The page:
What Counts as a Telecommunications Device?
The most obvious type of covered device is a cell phone. But many other devices are also covered. Any device that is portable or that can be installed in a mode of transportation and that is capable of transmitting speech, data, signals, or other information is included. This means that pagers or beepers are covered, along with radio transceivers, transmitters, and receivers. It is worth noting that a radio designed to receive only standard AM and FM radio broadcasts is specifically exempted from the law.
Call the Law Offices of Christopher M. Cosley
When you are charged with a crime you need the help of an experienced Rolling Meadows criminal defense lawyer. Call the Law Offices of Christopher M. Cosley. When you call us at (847)394-3200 we will set up an appointment to go over the facts of your case and figure out how we can help.
February 11th, 2015 at 8:04 am
Many people think of shoplifting or retail theft as a relatively minor crime. In Illinois that is absolutely not the case. Shoplifting in Illinois will lead you in serious need of an experienced criminal defense attorney. In order to avoid finding yourself in that position, you should understand exactly what retail theft is and how it is punished in our state.
What is Retail Theft?
Generally speaking, what most of us call shoplifting is a type of retail theft. Illinois statute defines retail theft as one of the following actions:
- Takes merchandise with the intent of keeping it or depriving the merchant of it permanently without paying for the merchandise;
- Alters or removes a price tag or similar marking in an attempt to pay less for a piece of merchandise;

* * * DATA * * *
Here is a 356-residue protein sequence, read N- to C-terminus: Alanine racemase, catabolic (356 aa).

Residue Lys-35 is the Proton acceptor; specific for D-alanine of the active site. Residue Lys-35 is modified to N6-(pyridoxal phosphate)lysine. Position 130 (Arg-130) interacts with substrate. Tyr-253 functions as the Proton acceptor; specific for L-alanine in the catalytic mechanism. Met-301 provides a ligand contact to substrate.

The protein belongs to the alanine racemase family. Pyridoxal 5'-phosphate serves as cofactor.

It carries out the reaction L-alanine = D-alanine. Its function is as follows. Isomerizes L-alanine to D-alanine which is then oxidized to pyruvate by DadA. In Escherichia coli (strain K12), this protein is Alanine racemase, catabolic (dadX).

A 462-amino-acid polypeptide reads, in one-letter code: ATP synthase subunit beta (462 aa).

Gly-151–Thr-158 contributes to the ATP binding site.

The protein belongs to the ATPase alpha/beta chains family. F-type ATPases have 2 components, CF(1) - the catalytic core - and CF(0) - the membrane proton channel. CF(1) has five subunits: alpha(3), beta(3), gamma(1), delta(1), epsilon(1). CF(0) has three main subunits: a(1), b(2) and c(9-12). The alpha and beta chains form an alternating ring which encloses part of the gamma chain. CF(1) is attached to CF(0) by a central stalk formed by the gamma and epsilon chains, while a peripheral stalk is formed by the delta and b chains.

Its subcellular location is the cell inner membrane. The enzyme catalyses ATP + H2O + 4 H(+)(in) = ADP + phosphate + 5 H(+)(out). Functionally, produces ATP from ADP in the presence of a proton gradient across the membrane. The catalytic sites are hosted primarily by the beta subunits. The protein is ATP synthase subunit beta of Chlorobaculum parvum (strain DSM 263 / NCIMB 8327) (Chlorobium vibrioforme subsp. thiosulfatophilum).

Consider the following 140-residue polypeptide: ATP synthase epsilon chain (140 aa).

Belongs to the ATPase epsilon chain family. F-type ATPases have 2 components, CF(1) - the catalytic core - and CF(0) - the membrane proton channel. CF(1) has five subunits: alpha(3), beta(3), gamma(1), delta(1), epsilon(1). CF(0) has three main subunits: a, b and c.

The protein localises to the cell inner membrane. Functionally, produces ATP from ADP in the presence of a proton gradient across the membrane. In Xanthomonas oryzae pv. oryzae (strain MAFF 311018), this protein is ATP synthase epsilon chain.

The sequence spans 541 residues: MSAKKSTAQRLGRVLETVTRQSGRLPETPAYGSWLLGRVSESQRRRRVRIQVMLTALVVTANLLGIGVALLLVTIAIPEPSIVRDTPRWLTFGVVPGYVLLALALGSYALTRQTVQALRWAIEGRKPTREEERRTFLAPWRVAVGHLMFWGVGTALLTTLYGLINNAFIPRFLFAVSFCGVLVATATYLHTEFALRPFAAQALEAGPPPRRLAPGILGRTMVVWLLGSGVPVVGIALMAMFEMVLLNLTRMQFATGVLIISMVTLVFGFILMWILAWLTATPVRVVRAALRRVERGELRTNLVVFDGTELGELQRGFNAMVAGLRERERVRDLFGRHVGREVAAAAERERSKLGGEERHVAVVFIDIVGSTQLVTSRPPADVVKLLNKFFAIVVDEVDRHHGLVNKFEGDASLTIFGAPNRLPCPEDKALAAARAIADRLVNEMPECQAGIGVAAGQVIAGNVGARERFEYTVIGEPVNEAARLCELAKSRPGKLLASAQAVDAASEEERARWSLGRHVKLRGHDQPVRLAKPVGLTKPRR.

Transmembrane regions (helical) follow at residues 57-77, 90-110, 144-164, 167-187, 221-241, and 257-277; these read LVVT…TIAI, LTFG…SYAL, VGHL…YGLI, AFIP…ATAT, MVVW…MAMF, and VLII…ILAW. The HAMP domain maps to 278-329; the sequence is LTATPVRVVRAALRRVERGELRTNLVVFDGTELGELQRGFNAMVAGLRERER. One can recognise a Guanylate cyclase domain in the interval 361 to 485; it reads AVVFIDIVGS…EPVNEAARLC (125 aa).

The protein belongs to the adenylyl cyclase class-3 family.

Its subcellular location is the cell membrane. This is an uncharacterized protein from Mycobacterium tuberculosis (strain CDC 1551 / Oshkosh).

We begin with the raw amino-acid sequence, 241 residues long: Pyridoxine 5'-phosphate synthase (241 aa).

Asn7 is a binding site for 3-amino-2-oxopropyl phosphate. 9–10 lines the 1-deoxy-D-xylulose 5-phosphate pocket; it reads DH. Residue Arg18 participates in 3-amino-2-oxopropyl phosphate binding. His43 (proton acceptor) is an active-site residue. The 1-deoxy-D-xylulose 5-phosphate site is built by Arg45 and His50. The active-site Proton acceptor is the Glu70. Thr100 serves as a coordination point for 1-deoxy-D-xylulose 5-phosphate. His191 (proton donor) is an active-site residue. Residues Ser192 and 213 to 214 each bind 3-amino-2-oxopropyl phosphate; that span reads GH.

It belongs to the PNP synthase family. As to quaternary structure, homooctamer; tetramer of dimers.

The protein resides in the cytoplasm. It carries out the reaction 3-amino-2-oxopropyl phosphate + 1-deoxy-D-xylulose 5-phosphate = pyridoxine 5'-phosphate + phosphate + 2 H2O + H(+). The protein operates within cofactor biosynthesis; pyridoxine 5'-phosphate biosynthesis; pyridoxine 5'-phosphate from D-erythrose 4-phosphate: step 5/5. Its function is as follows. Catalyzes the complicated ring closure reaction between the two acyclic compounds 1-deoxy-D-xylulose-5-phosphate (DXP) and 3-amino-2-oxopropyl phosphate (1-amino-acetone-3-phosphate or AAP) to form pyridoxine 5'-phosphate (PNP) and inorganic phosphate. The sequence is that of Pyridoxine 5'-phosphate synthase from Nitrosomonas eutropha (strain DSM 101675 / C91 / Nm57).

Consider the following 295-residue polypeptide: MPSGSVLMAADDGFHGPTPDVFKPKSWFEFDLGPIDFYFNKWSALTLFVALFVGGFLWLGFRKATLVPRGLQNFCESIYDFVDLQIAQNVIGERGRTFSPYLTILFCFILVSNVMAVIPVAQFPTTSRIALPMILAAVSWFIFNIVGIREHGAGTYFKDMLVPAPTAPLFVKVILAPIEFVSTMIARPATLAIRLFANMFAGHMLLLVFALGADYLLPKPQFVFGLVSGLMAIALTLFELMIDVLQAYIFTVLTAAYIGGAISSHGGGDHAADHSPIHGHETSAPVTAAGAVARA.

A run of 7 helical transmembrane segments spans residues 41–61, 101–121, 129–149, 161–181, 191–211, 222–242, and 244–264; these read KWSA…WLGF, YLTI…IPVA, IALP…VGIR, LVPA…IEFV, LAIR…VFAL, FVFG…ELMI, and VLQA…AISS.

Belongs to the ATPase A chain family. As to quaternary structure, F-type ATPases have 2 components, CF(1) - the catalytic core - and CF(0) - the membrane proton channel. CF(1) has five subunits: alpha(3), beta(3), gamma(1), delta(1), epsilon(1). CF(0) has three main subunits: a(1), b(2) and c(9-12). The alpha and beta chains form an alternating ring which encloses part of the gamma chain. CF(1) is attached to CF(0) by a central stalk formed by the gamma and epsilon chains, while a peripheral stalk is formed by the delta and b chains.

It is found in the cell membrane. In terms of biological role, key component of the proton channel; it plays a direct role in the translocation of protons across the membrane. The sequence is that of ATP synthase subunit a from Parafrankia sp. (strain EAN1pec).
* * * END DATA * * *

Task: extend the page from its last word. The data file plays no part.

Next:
- Transfers merchandise from one container to another in an attempt to deprive the merchant of the full retail value of the merchandise;
- Under-rings merchandise with the intent to deny the merchant of the full retail value;
- Steals shopping carts;
- Knowingly lies to a merchant claiming that the person owns property so he or she can sell the property to a merchant;
- Uses or possesses theft detection shielding devices or theft detection device removers; or
- Keeps property that should have been returned by a lessee.
There is also an additional related crime called “theft by emergency exit” that involves using an emergency exit to commit retail theft.
What is the Punishment for Retail Theft?
Usually, for a first offense where the value of the property does not exceed $300 (or $150 if the property is motor fuel) the crime will be considered a Class A Misdemeanor. A second offense can be a Class 4 felony. The prior offense in these cases can be for a wide variety of stealing-related offenses. If the value of the property is greater than $300 then it is a Class 3 felony. Violations relating to the theft detection shielding devices or theft detection device removers are Class A misdemeanors for a first offense, but upon a second offense they can be a Class 4 felony. Theft by emergency exit is a Class 4 felony if the value of the property does not exceed $300. If the value of property is greater than $300 it becomes a Class 2 felony.
Each of these classes of crime is given a range of punishment under the Unified Code of Corrections. The misdemeanor sentences are less than one year in jail. The felonies can carry hefty prison terms, however. Class 4 felonies carry a term of one to three years in prison. Class 3 felonies carry a range of two to five years. The Class 2 felonies carry a range of three to seven years.